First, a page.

Giles Duley arrives on the remote island of Nagu in Finland, as part of his photo-reportage work for UNHCR documenting the plight of refugees across Europe, and finds the locals offering touching hospitality to their ‘guests’.
• ‘The refugees are warm, emotional people. There’s a lot we can learn’
Photograph: All photographs by Giles Duley/UNHCR
Nice story, with feel-good pictures, in black-and-white so that the harsh conditions these poor migrants have to endure are made clear for everyone to see.
In the mean time, far away from the UNHCR camera’s:
FINLAND: Rape epidemic by Muslim migrants is only one reason why Finns don’t want more Muslim ‘refugees,’ the majority of whom are military age men
An Ilta-Sanomat headline proclaims crimes committed by asylum seekers have increased dramatically. Finland’s biggest daily newspaper devoted many column inches to the issue of rape. The topic of rape and violence against women has come to the forefront of discussion in Finnish media since highly-publicised incidents of rape committed by asylum seekers in recent weeks.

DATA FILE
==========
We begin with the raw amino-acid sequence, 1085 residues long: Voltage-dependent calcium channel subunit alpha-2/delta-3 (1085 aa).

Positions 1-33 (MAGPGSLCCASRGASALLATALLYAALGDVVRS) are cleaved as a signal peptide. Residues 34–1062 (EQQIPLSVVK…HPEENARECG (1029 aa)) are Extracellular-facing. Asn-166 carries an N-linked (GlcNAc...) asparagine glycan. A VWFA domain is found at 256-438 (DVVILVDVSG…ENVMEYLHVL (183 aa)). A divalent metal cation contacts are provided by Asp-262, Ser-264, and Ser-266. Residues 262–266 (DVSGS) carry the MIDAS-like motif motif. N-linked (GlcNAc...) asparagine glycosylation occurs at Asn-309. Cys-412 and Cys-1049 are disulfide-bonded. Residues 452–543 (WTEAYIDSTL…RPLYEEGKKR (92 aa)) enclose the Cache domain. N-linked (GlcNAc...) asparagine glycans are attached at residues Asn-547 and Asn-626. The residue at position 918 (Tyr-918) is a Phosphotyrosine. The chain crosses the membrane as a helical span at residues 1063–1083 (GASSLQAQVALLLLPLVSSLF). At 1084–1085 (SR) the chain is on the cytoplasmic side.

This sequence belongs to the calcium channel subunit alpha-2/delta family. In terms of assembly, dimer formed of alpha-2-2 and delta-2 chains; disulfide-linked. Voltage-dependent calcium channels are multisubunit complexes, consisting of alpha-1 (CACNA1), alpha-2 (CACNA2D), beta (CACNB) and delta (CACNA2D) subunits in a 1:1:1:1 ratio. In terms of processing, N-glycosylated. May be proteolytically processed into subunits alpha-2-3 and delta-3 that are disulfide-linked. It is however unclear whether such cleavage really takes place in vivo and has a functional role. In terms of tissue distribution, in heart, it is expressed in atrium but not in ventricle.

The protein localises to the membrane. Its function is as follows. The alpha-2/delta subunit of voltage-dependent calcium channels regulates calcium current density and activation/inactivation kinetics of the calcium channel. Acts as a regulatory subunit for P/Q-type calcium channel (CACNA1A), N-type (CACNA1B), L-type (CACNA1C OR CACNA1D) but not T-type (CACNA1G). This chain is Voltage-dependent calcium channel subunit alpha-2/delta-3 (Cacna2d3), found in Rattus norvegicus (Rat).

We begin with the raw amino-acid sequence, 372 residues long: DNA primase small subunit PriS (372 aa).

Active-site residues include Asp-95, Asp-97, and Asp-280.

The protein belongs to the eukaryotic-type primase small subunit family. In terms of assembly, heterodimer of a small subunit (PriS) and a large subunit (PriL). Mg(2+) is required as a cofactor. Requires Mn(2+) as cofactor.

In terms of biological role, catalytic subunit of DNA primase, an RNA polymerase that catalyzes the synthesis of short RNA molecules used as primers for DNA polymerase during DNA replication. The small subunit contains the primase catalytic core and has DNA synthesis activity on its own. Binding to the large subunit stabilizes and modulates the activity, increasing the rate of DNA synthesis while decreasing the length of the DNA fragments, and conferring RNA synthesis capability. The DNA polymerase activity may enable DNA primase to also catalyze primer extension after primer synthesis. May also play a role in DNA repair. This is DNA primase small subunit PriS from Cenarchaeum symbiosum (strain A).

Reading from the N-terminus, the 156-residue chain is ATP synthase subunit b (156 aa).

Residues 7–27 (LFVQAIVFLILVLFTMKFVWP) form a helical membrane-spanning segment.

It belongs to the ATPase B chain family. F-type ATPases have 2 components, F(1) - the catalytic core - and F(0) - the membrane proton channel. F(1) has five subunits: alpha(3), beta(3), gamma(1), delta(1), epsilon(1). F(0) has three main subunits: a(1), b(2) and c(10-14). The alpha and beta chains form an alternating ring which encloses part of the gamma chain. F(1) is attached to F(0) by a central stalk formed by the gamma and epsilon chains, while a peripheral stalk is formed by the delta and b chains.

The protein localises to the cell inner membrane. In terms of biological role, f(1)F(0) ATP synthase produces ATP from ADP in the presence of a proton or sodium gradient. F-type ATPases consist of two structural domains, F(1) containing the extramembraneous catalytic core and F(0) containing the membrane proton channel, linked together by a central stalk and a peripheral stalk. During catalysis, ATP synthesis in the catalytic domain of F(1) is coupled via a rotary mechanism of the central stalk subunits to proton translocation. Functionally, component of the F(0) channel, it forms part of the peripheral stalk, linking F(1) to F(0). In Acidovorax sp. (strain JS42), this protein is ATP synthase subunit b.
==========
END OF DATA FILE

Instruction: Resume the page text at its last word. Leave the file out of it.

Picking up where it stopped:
Police estimates that only one in four rapes are reported to the police.
In 2000, 488 rapes were reported.
In 2014, the number was up to 940
In 2015, (from Jan to October), there were already 864 cases reported.
Citing Helsinki University’s Institute of Criminology and Legal Policy figures, the paper writes that incidents of reported rapes by immigrants were about eight times higher than that of native Finns. The paper also writes that the most reported rapes were committed by people from the Middle East and Northern Africa.
Finnish police barred from identifying Muslim migrants as criminal suspects to avoid “racist” backlash against Muslim migrants.
Finnish cops have been ordered by the country’s national police board not to publicly identify migrants as criminal suspects over concerns that doing so would encourage a ‘racist’ backlash against the wave of asylum seekers entering Scandinavia.
The new guidance, reported on by Finnish news outlet Iltalehti.fl, is designed to prevent “negative” attitudes being attached to asylum seekers, as well as maintaining “law and order and a sense of security” by not radicalizing local populations who are opposed to migrants entering the country.
By keeping the migrant status of the suspect confidential, the police board hopes that crimes committed by asylum seekers will not “stir up anger.”